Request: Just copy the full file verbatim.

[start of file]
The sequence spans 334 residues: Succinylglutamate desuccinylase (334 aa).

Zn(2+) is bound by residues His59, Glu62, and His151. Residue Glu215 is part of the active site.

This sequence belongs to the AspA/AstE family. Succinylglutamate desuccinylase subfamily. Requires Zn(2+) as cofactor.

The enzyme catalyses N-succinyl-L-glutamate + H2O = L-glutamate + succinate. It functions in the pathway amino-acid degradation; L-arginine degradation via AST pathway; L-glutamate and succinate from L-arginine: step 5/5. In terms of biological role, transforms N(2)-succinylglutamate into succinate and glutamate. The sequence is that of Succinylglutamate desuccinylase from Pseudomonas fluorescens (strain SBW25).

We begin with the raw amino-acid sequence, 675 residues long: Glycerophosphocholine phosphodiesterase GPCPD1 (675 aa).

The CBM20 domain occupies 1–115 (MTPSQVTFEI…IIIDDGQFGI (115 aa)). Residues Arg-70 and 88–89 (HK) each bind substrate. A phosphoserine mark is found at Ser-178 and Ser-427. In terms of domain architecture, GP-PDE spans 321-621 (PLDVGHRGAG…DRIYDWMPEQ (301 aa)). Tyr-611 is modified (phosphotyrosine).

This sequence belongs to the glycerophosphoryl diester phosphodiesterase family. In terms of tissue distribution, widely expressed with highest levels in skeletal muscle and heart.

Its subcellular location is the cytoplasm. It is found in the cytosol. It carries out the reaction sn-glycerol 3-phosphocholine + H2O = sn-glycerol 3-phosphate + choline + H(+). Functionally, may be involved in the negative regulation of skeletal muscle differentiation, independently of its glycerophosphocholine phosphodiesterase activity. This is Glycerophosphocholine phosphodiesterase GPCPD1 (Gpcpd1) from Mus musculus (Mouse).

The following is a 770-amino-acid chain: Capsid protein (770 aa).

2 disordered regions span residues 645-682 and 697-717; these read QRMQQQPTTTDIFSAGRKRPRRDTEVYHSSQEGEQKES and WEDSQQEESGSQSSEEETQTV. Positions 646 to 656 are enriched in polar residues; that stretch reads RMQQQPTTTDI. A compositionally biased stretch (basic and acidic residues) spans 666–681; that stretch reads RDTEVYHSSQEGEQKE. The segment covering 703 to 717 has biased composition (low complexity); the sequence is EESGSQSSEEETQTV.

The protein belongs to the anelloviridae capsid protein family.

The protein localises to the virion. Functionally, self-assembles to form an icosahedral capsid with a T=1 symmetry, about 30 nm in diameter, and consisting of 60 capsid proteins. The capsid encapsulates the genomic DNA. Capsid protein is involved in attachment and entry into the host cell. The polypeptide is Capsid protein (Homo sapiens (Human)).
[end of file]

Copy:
The sequence spans 334 residues: Succinylglutamate desuccinylase (334 aa).

Zn(2+) is bound by residues His59, Glu62, and His151. Residue Glu215 is part of the active site.

This sequence belongs to the AspA/AstE family. Succinylglutamate desuccinylase subfamily. Requires Zn(2+) as cofactor.

The enzyme catalyses N-succinyl-L-glutamate + H2O = L-glutamate + succinate. It functions in the pathway amino-acid degradation; L-arginine degradation via AST pathway; L-glutamate and succinate from L-arginine: step 5/5. In terms of biological role, transforms N(2)-succinylglutamate into succinate and glutamate. The sequence is that of Succinylglutamate desuccinylase from Pseudomonas fluorescens (strain SBW25).

We begin with the raw amino-acid sequence, 675 residues long: Glycerophosphocholine phosphodiesterase GPCPD1 (675 aa).

The CBM20 domain occupies 1–115 (MTPSQVTFEI…IIIDDGQFGI (115 aa)). Residues Arg-70 and 88–89 (HK) each bind substrate. A phosphoserine mark is found at Ser-178 and Ser-427. In terms of domain architecture, GP-PDE spans 321-621 (PLDVGHRGAG…DRIYDWMPEQ (301 aa)). Tyr-611 is modified (phosphotyrosine).

This sequence belongs to the glycerophosphoryl diester phosphodiesterase family. In terms of tissue distribution, widely expressed with highest levels in skeletal muscle and heart.

Its subcellular location is the cytoplasm. It is found in the cytosol. It carries out the reaction sn-glycerol 3-phosphocholine + H2O = sn-glycerol 3-phosphate + choline + H(+). Functionally, may be involved in the negative regulation of skeletal muscle differentiation, independently of its glycerophosphocholine phosphodiesterase activity. This is Glycerophosphocholine phosphodiesterase GPCPD1 (Gpcpd1) from Mus musculus (Mouse).

The following is a 770-amino-acid chain: Capsid protein (770 aa).

2 disordered regions span residues 645-682 and 697-717; these read QRMQQQPTTTDIFSAGRKRPRRDTEVYHSSQEGEQKES and WEDSQQEESGSQSSEEETQTV. Positions 646 to 656 are enriched in polar residues; that stretch reads RMQQQPTTTDI. A compositionally biased stretch (basic and acidic residues) spans 666–681; that stretch reads RDTEVYHSSQEGEQKE. The segment covering 703 to 717 has biased composition (low complexity); the sequence is EESGSQSSEEETQTV.

The protein belongs to the anelloviridae capsid protein family.

The protein localises to the virion. Functionally, self-assembles to form an icosahedral capsid with a T=1 symmetry, about 30 nm in diameter, and consisting of 60 capsid proteins. The capsid encapsulates the genomic DNA. Capsid protein is involved in attachment and entry into the host cell. The polypeptide is Capsid protein (Homo sapiens (Human)).